Construction of the University of Connecticut Health Center branch in Storrs Center will be completed by December, according to the Mansfield Downtown Partnership.
The UConn Health Center – whose main branch, the John Dempsey Hospital, is located in Farmington – will provide UConn, Mansfield residents and visitors to Storrs Center access to various medical services including urgent care, orthopedics, cardiology, dermatology, radiology, occupational medicine, family medicine, OB/GYN and psychiatry services.
“The health center is always considering options to expand its clinical services,” UConn Health Center spokeswoman Carolyn Pennington said. “Health center officials began thinking about expanding to Storrs back in 2010 when the (Storrs Center) development deal was reached.”
The 18,000 square foot, $4.36 million facility is being constructed as part of One Royce Circle, the second phase of Storrs Center due to be completed by the end of this year.
Construction and purchasing of medical equipment for the health center are being funded by the capital budgets for John Dempsey Hospital and the UConn Medical Group for the 2014 fiscal year, with funds for staffing and operations coming from Dempsey Hospital’s and UConn Medical Group’s operating budgets.
The health center will provide a local health care option for more than 70,000 residents in the Mansfield area and over 25,000 UConn students, faculty and staff, as well as offer convenience given its proximity to the Storrs campus, Pennington said.
“Many of the clinical specialties planned for Storrs are services that are currently underrepresented in the area,” Pennington said. “We looked at what services were currently unavailable or underrepresented in the region and tried to anticipate the need for certain specialties. With the UConn community growing, the need for even more clinical services are expected in the future.”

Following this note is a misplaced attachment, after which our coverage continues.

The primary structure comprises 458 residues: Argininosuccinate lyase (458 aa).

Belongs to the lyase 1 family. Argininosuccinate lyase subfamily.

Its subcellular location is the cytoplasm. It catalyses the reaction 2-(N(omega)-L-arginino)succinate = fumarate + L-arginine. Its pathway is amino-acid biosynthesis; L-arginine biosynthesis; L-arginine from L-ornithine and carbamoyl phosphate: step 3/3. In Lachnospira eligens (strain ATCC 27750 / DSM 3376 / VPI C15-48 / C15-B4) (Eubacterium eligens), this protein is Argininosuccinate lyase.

UConn students must either travel off campus in the event of a serious medical emergency or be referred off campus by UConn’s Student Health Services, whose own facilities are increasingly deficient in their ability to serve the growing student population, officials said.
“Our current space is outmoded and functionally inadequate to handle the current population,” Director of Student Health Services Michael Kurland said. “We need a new facility to handle a greater enrollment.”
Kurland said physicians with whom Student Health Services consults are located off campus, which forces students to travel in the event of a serious medical emergency, but that the addition of the health center to Storrs Center will provide Student Health Services with easier access to physicians should a non-routine medical issue arise.